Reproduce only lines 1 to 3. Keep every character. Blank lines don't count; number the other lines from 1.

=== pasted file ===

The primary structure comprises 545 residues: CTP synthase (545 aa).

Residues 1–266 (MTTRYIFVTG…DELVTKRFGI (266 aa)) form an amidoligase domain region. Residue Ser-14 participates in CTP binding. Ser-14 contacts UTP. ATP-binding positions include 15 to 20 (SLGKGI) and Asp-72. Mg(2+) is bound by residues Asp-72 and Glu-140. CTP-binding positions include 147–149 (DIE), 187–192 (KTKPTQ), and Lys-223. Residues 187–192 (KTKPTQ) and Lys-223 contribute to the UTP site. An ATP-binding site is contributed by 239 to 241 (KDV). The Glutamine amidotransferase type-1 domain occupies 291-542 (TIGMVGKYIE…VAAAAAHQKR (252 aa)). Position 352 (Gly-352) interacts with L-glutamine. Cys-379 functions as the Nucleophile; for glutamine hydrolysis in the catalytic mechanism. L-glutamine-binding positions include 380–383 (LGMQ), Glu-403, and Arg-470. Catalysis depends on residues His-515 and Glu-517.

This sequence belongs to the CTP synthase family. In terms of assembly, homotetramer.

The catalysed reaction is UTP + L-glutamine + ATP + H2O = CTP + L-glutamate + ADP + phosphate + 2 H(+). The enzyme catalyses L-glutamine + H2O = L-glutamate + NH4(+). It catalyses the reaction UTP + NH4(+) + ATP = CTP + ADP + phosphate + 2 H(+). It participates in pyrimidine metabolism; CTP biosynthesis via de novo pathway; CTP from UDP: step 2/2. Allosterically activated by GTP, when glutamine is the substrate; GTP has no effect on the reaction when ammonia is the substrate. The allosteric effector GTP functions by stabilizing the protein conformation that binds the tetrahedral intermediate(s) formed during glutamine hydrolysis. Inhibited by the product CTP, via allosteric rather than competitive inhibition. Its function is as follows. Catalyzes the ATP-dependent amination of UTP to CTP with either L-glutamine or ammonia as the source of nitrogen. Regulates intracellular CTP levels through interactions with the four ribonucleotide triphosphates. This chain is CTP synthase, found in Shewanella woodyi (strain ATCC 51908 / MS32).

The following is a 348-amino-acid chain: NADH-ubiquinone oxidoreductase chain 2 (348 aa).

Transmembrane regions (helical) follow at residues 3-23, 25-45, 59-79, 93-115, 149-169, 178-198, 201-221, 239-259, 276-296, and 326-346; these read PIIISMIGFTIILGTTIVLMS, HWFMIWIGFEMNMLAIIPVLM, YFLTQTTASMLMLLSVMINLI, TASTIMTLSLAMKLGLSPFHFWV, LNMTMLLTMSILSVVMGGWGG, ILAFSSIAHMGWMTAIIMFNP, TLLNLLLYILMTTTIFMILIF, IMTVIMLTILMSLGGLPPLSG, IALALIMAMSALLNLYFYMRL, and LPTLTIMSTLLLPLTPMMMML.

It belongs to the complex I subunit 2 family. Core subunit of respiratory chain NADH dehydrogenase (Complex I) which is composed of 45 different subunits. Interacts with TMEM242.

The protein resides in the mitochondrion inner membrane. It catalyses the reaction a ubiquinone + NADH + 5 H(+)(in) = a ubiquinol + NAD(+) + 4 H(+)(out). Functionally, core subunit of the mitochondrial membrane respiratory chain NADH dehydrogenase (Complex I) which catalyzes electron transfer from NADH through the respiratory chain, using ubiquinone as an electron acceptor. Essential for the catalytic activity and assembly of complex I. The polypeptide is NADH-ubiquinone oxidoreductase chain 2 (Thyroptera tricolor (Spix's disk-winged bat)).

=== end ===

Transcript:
The primary structure comprises 545 residues: CTP synthase (545 aa).

Residues 1–266 (MTTRYIFVTG…DELVTKRFGI (266 aa)) form an amidoligase domain region. Residue Ser-14 participates in CTP binding. Ser-14 contacts UTP. ATP-binding positions include 15 to 20 (SLGKGI) and Asp-72. Mg(2+) is bound by residues Asp-72 and Glu-140. CTP-binding positions include 147–149 (DIE), 187–192 (KTKPTQ), and Lys-223. Residues 187–192 (KTKPTQ) and Lys-223 contribute to the UTP site. An ATP-binding site is contributed by 239 to 241 (KDV). The Glutamine amidotransferase type-1 domain occupies 291-542 (TIGMVGKYIE…VAAAAAHQKR (252 aa)). Position 352 (Gly-352) interacts with L-glutamine. Cys-379 functions as the Nucleophile; for glutamine hydrolysis in the catalytic mechanism. L-glutamine-binding positions include 380–383 (LGMQ), Glu-403, and Arg-470. Catalysis depends on residues His-515 and Glu-517.

This sequence belongs to the CTP synthase family. In terms of assembly, homotetramer.